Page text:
Rocket Lab Falters During 13th Launch

Credit: Rocket Lab

Rocket Lab is investigating the failure of an Electron rocket that was lost about 4 min. after liftoff, dooming a rideshare mission to put seven small satellites into orbit.

Flying for the 13th time, the two-stage, liquid-fueled Electron—developed, owned and operated by privately owned Rocket Lab—lifted off at 5:19 p.m. EDT on July 4 from the company’s launch complex on New Zealand’s Mahia Peninsula.

The booster’s first stage separated as planned 2 min. 38 sec. after liftoff and the second stage ignited for what was intended to be a 6-min. 21 sec. burn. However, about 4 min. into the burn, the booster “experienced an issue that caused the complete loss of the vehicle and unfortunately the payloads,” founder and CEO Peter Beck said in a video posted on Twitter. 

“Today was a pretty tough day,” Beck said. “To our customers, we are deeply sorry for the loss of those payloads … We will leave no stone unturned to figure out exactly what happened so that we can learn from it and get back to the pad safely.”

The rocket was carrying seven satellites on a rideshare mission for Canon, Planet and a UK-based startup called In-Space Missions. The largest of the satellites was Canon’s 147-lb. CE-SAT-1B Earth-imaging spacecraft, a follow-on to a prototype launched in October 2017.

CE-SAT-IB was intended to demonstrate Canon Electronics’s Earth-imaging technology with high-resolution and wide-angle cameras, as well as test the microsatellite for mass production.

“We are of course disappointed, while at the same time always aware that launch failures are part of the business of space,” said Seattle-based Spaceflight, which brokered the ride for Canon. “We will work closely with Rocket Lab and our customer Canon Electronics … to figure out the next steps. We have faith in all our launch vehicles, including Electron, and look forward to many more successful launches with them.”

Also lost in the accident were five of Planet’s latest-generation Dove imaging satellites, known as SuperDove. The Flock 4e birds were equipped with new sensors to enable higher image quality with sharper, more vibrant colors and accurate surface reflectance data for advanced algorithms and time-series analysis.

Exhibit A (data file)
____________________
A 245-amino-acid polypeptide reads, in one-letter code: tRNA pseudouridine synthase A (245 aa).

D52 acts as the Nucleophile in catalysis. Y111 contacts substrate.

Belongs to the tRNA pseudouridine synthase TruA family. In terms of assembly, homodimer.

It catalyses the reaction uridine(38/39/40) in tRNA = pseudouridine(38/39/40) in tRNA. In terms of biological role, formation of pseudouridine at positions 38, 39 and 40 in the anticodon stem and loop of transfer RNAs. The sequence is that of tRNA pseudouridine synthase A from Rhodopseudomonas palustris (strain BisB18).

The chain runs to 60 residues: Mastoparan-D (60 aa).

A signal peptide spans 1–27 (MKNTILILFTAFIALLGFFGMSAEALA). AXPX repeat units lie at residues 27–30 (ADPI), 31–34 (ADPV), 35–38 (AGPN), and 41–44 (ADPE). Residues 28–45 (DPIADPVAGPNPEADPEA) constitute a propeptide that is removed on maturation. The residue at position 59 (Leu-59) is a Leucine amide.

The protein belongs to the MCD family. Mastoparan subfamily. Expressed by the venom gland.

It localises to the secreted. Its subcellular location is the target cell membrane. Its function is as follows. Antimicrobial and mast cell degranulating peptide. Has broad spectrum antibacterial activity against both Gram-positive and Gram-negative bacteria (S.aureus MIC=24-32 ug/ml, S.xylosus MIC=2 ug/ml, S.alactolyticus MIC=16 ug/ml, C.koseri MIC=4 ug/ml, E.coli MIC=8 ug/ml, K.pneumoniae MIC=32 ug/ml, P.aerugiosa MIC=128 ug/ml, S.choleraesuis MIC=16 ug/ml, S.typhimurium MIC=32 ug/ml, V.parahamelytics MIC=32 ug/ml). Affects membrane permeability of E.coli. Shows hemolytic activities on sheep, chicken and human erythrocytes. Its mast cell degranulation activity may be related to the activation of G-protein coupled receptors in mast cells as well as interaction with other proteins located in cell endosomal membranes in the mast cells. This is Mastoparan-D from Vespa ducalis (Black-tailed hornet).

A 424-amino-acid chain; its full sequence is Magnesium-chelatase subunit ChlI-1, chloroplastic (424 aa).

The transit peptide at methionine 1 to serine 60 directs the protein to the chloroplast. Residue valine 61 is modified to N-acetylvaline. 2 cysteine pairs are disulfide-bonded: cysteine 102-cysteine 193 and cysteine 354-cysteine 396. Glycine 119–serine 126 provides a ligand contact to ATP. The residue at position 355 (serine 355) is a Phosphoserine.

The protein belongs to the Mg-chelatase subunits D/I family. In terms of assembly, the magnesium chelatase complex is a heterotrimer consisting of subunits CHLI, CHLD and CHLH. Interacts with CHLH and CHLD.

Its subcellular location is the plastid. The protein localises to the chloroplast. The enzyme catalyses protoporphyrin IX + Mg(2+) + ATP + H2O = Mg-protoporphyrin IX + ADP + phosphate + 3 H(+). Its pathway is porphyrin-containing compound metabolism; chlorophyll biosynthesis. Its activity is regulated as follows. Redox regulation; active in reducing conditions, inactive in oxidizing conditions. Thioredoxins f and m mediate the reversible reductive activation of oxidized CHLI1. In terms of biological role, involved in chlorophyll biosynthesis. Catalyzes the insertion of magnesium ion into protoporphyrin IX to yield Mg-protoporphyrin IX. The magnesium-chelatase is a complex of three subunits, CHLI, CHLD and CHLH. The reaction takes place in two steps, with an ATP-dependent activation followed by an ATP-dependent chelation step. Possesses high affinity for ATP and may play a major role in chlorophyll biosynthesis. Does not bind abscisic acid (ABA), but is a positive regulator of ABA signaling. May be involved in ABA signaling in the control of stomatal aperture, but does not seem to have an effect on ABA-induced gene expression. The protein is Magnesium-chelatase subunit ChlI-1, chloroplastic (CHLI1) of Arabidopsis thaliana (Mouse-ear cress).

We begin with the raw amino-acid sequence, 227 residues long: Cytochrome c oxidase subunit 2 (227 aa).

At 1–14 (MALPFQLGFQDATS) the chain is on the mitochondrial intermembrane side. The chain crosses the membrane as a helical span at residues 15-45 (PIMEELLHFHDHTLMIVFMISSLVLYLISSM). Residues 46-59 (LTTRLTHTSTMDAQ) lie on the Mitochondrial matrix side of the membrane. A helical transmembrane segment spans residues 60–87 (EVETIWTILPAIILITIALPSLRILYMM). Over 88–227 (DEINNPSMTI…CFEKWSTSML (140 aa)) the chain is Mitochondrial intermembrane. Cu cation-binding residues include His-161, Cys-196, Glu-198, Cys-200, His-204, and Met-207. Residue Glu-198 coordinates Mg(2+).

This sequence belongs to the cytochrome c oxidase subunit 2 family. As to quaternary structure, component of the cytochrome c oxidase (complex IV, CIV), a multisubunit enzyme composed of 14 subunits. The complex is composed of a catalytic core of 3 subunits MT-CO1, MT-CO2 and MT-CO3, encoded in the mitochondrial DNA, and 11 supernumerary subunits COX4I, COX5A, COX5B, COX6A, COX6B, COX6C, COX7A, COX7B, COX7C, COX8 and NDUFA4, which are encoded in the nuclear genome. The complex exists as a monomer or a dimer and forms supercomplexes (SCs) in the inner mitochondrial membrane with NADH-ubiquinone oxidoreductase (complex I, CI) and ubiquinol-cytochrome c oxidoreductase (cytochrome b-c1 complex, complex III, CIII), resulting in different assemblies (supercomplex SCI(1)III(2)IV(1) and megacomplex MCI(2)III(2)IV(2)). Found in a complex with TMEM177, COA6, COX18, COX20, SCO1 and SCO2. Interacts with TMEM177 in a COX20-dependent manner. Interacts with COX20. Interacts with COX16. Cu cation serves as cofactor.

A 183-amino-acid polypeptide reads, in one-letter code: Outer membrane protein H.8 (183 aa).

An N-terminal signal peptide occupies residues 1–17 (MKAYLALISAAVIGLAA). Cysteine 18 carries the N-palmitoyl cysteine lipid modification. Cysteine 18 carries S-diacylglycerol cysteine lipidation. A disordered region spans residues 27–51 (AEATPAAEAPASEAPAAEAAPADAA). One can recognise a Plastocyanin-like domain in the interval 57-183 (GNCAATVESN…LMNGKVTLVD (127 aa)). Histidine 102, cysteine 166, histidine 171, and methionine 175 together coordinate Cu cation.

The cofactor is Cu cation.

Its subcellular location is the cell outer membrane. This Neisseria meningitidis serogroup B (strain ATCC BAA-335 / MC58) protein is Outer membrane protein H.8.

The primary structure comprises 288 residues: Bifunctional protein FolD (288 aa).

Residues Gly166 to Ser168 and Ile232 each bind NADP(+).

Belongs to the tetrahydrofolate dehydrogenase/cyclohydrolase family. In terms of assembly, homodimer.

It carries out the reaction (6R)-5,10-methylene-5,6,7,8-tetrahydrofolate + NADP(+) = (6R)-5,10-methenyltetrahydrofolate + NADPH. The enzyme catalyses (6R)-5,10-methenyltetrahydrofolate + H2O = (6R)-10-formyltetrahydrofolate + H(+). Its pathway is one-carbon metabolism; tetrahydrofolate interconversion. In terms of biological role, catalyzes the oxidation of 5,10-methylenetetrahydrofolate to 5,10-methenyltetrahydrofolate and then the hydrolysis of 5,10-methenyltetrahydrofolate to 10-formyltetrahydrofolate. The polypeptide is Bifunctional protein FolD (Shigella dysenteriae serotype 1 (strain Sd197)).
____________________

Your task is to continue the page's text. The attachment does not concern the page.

Making its space debut was In-Space Missions, flying what it called the Faraday-1, a six-unit cubesat intended to demonstrate a reprogrammable, software-defined radio and other technologies.

 “The In-Space team is absolutely gutted by this news,” the company wrote on Twitter. “Two years of hard work from an incredibly committed group of brilliant engineers up in smoke. It really was a very cool little spacecraft.”

“We’re setting our sights on the next phase of the Faraday programme,” In-Space Missions added July 5. “We’ll also be working hard with our customers onboard our satellite, to ensure their planned missions successfully reach orbit asap.”

Electron entered commercial service in November 2018 following a pair of test flights, the first of  which ended before the rocket reached orbit due to a problem with ground tracking equipment. 

Prior to the July 4 mission, the rocket had successfully reached orbit 11 times, deploying 53 satellites. 

After standing down due to travel and work restrictions stemming from the COVID-19 pandemic, Rocket Lab was on track to resume a monthly launch cadence, as well as begin flying from a second launch pad in New Zealand and a new complex on Wallops Island, Virginia, this year.

Based in Long Beach, California, Rocket Lab currently has more than eight Electron vehicles in production, the company noted in a statement, enabling it to be “ready for a rapid return to flight as soon as investigations are complete and any required corrective actions are in place.”

Irene Klotz

Irene Klotz is Senior Space Editor for Aviation Week, based in Cape Canaveral. Before joining Aviation Week in 2017, Irene spent 25 years as a wire service reporter covering human and robotic spaceflight, commercial space, astronomy, science and technology for Reuters and United Press International.